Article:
Just as the sun was setting in Berlin, President Trump's speech began to broadcast live at a quaint Senegalese café where I was eating. The patrons—diverse in race, gender and nationality—heaved a collective sigh of disappointment when the US President announced Americas' withdrawal from the Paris Agreement.
Soon after, condemnation from world leaders past and present followed. France, Germany and Italy issued a joint statement blocking any US attempt to renegotiate Paris. French President Macron went one step further and addressed the American people directly on climate change, bypassing President Trump, much like the US has done in the past to adversarial regimes.
[Trump] is looking to bring the lost coal sector jobs back... this will be next to impossible as coal has been replaced by other domestic energy sources—natural gas and renewables.
The Paris Agreement has sought to limit global average temperature rise to below 2°C below pre-industrial levels. The human mind may not quickly understand the implications of such a "small" average temperature change, but this will lead (and is already leading) to increased frequencies of storms and other extreme weather events, desertification, water shortages, climate refugee crises, the spread of diseases, and several other adverse outcomes globally.
The US now joins Nicaragua and Syria in not being a part of the Paris Agreement. Every other nation on the planet is a party to the agreement. In fact, Nicaragua is not a signatory only because it believes the agreement does not do enough to combat climate change.
While making the announcement, President Trump singled out China and India for getting a favourable deal, ignoring not only that both China and India have more ambitious renewable energy targets than the US, but also that on a per capita basis, U.S. emits two times as much CO2 than the Chinese, and 10 times more than Indians do.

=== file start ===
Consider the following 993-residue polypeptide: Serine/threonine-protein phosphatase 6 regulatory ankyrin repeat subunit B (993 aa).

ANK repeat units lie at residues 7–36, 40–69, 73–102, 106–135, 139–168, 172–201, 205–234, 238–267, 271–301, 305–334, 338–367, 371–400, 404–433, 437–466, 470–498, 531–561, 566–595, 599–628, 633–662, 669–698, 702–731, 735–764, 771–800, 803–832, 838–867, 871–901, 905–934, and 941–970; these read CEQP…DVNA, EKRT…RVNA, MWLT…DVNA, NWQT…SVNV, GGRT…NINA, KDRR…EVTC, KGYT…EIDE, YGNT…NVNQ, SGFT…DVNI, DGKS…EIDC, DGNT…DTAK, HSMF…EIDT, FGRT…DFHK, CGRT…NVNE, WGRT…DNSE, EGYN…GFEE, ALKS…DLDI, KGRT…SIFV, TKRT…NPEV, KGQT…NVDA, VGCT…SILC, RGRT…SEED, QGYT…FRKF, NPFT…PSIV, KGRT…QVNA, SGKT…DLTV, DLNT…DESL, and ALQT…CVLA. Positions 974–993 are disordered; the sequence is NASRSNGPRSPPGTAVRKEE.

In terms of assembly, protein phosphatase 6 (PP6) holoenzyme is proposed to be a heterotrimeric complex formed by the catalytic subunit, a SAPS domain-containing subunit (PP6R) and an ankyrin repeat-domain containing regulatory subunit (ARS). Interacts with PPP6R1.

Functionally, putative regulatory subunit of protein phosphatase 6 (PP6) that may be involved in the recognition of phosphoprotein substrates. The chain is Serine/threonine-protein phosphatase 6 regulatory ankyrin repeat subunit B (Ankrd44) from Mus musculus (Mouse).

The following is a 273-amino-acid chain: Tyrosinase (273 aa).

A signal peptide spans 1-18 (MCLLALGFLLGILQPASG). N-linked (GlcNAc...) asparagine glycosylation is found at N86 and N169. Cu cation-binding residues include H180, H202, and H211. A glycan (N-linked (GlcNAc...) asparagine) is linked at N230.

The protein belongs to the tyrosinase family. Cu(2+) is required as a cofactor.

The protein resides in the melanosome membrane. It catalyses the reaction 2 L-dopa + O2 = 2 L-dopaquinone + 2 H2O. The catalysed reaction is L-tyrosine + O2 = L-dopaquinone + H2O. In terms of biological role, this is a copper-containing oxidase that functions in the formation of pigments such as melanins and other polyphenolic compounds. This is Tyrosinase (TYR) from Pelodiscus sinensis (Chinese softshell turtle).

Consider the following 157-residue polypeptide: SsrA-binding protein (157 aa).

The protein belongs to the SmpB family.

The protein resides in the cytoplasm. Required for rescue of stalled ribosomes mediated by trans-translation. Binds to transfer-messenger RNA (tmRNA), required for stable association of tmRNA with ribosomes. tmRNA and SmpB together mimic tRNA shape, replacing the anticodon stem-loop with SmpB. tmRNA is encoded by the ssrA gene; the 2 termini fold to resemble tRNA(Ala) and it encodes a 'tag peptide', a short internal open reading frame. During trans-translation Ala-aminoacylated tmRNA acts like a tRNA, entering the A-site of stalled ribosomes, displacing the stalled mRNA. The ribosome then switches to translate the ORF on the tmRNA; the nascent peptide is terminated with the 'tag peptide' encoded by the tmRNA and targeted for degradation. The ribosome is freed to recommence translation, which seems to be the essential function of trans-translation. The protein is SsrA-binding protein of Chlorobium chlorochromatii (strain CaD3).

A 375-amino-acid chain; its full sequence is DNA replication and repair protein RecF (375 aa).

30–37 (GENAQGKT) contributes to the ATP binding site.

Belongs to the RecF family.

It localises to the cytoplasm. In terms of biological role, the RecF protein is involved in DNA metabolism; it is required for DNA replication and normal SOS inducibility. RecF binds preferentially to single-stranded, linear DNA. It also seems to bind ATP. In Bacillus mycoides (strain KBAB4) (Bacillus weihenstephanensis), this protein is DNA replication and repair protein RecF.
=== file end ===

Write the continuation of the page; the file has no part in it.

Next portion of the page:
Of course, these are only recent annual numbers. CO2 emissions don't work like economic activity. Emissions accumulate over time, and the US's historical emissions, when compared to China and India, are higher still.
President Trump's target audience, of course, is domestic. He is looking to bring the lost coal sector jobs back. As things stand, this will be next to impossible as coal has been replaced by other domestic energy sources—natural gas and renewables. In fact, gas and renewables now employ more workers than the coal sector in the US.
It is also an irony that as the US pulls out, oil companies including ExxonMobil, BP and Royal Dutch Shell have publicly come in support of the Paris Agreement.
Additionally, renewable energy and natural gas are increasingly cost competitive with coal, even without subsidies. President Trump's dream to bring back coal jobs will remain just that—a dream.
Internationally too, China and Europe have stepped into leadership roles in the vacuum the US has left behind. This is something that must have played on the minds of Defense Secretary Mattis and Secretary of State Tillerson, both of who have advocated that the U.S. stay committed to the Paris Agreement. In Donald Trump, the US has a President who does not heed two of his most important officials.
It is also an irony that as the US pulls out, oil companies including ExxonMobil, BP and Royal Dutch Shell have publicly come in support of the Paris Agreement. Former Secretary of State John Kerry minced no words when he remarked, "This choice will rightly be remembered as one of the most shameful any President has made."